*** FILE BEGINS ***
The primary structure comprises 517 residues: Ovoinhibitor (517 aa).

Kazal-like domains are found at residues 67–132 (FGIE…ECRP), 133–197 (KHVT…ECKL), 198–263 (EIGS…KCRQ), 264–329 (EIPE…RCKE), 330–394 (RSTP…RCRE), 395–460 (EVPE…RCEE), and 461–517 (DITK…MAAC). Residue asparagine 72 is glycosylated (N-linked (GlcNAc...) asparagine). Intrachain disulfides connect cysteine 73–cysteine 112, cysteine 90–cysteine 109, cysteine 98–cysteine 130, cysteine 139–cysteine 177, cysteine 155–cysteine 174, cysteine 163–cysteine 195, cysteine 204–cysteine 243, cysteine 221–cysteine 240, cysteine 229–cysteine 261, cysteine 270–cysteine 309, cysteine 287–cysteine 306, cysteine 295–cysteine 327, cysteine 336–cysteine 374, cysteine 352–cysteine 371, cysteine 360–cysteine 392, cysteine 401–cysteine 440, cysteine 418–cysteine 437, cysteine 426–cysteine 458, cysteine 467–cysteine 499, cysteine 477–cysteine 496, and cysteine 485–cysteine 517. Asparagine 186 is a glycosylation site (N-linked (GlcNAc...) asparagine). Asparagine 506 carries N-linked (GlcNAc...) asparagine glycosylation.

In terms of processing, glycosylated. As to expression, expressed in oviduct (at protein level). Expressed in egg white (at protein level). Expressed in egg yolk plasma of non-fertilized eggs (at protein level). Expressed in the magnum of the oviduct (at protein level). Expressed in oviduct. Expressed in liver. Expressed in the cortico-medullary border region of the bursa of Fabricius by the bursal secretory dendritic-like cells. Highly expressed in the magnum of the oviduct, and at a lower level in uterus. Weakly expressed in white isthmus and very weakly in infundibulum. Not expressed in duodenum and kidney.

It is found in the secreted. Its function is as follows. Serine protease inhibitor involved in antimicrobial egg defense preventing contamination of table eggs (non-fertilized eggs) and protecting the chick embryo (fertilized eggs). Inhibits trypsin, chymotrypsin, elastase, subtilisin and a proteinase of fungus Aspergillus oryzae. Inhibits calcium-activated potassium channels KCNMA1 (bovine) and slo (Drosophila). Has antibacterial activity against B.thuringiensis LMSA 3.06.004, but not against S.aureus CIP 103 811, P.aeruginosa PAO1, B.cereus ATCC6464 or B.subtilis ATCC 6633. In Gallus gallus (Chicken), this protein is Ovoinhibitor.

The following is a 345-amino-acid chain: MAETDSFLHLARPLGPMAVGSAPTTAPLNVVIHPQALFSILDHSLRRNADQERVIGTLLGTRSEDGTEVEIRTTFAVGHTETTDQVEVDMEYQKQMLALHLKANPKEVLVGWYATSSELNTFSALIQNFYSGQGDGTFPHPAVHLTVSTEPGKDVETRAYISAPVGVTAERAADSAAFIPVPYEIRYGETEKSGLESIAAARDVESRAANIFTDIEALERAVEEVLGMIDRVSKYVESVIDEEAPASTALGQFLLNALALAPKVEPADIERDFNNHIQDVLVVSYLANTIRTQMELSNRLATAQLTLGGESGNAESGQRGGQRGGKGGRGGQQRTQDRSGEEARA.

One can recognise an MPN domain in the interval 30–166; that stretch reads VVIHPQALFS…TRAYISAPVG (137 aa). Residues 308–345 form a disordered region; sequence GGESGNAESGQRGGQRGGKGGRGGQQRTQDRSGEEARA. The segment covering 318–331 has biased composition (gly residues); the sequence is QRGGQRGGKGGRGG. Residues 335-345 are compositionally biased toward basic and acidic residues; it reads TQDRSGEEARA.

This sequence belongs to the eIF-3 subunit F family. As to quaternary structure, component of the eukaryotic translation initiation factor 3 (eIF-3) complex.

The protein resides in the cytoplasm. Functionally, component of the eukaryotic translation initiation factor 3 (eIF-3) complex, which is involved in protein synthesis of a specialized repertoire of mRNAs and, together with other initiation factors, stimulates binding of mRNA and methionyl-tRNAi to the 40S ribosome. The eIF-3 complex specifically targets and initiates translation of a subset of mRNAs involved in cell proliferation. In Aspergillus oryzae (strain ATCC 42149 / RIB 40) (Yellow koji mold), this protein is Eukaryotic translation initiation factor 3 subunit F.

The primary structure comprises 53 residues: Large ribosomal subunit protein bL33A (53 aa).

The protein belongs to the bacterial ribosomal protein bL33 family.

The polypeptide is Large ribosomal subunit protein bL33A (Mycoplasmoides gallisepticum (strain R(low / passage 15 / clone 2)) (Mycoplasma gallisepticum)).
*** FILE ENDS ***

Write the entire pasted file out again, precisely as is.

The primary structure comprises 517 residues: Ovoinhibitor (517 aa).

Kazal-like domains are found at residues 67–132 (FGIE…ECRP), 133–197 (KHVT…ECKL), 198–263 (EIGS…KCRQ), 264–329 (EIPE…RCKE), 330–394 (RSTP…RCRE), 395–460 (EVPE…RCEE), and 461–517 (DITK…MAAC). Residue asparagine 72 is glycosylated (N-linked (GlcNAc...) asparagine). Intrachain disulfides connect cysteine 73–cysteine 112, cysteine 90–cysteine 109, cysteine 98–cysteine 130, cysteine 139–cysteine 177, cysteine 155–cysteine 174, cysteine 163–cysteine 195, cysteine 204–cysteine 243, cysteine 221–cysteine 240, cysteine 229–cysteine 261, cysteine 270–cysteine 309, cysteine 287–cysteine 306, cysteine 295–cysteine 327, cysteine 336–cysteine 374, cysteine 352–cysteine 371, cysteine 360–cysteine 392, cysteine 401–cysteine 440, cysteine 418–cysteine 437, cysteine 426–cysteine 458, cysteine 467–cysteine 499, cysteine 477–cysteine 496, and cysteine 485–cysteine 517. Asparagine 186 is a glycosylation site (N-linked (GlcNAc...) asparagine). Asparagine 506 carries N-linked (GlcNAc...) asparagine glycosylation.

In terms of processing, glycosylated. As to expression, expressed in oviduct (at protein level). Expressed in egg white (at protein level). Expressed in egg yolk plasma of non-fertilized eggs (at protein level). Expressed in the magnum of the oviduct (at protein level). Expressed in oviduct. Expressed in liver. Expressed in the cortico-medullary border region of the bursa of Fabricius by the bursal secretory dendritic-like cells. Highly expressed in the magnum of the oviduct, and at a lower level in uterus. Weakly expressed in white isthmus and very weakly in infundibulum. Not expressed in duodenum and kidney.

It is found in the secreted. Its function is as follows. Serine protease inhibitor involved in antimicrobial egg defense preventing contamination of table eggs (non-fertilized eggs) and protecting the chick embryo (fertilized eggs). Inhibits trypsin, chymotrypsin, elastase, subtilisin and a proteinase of fungus Aspergillus oryzae. Inhibits calcium-activated potassium channels KCNMA1 (bovine) and slo (Drosophila). Has antibacterial activity against B.thuringiensis LMSA 3.06.004, but not against S.aureus CIP 103 811, P.aeruginosa PAO1, B.cereus ATCC6464 or B.subtilis ATCC 6633. In Gallus gallus (Chicken), this protein is Ovoinhibitor.

The following is a 345-amino-acid chain: MAETDSFLHLARPLGPMAVGSAPTTAPLNVVIHPQALFSILDHSLRRNADQERVIGTLLGTRSEDGTEVEIRTTFAVGHTETTDQVEVDMEYQKQMLALHLKANPKEVLVGWYATSSELNTFSALIQNFYSGQGDGTFPHPAVHLTVSTEPGKDVETRAYISAPVGVTAERAADSAAFIPVPYEIRYGETEKSGLESIAAARDVESRAANIFTDIEALERAVEEVLGMIDRVSKYVESVIDEEAPASTALGQFLLNALALAPKVEPADIERDFNNHIQDVLVVSYLANTIRTQMELSNRLATAQLTLGGESGNAESGQRGGQRGGKGGRGGQQRTQDRSGEEARA.

One can recognise an MPN domain in the interval 30–166; that stretch reads VVIHPQALFS…TRAYISAPVG (137 aa). Residues 308–345 form a disordered region; sequence GGESGNAESGQRGGQRGGKGGRGGQQRTQDRSGEEARA. The segment covering 318–331 has biased composition (gly residues); the sequence is QRGGQRGGKGGRGG. Residues 335-345 are compositionally biased toward basic and acidic residues; it reads TQDRSGEEARA.

This sequence belongs to the eIF-3 subunit F family. As to quaternary structure, component of the eukaryotic translation initiation factor 3 (eIF-3) complex.

The protein resides in the cytoplasm. Functionally, component of the eukaryotic translation initiation factor 3 (eIF-3) complex, which is involved in protein synthesis of a specialized repertoire of mRNAs and, together with other initiation factors, stimulates binding of mRNA and methionyl-tRNAi to the 40S ribosome. The eIF-3 complex specifically targets and initiates translation of a subset of mRNAs involved in cell proliferation. In Aspergillus oryzae (strain ATCC 42149 / RIB 40) (Yellow koji mold), this protein is Eukaryotic translation initiation factor 3 subunit F.

The primary structure comprises 53 residues: Large ribosomal subunit protein bL33A (53 aa).

The protein belongs to the bacterial ribosomal protein bL33 family.

The polypeptide is Large ribosomal subunit protein bL33A (Mycoplasmoides gallisepticum (strain R(low / passage 15 / clone 2)) (Mycoplasma gallisepticum)).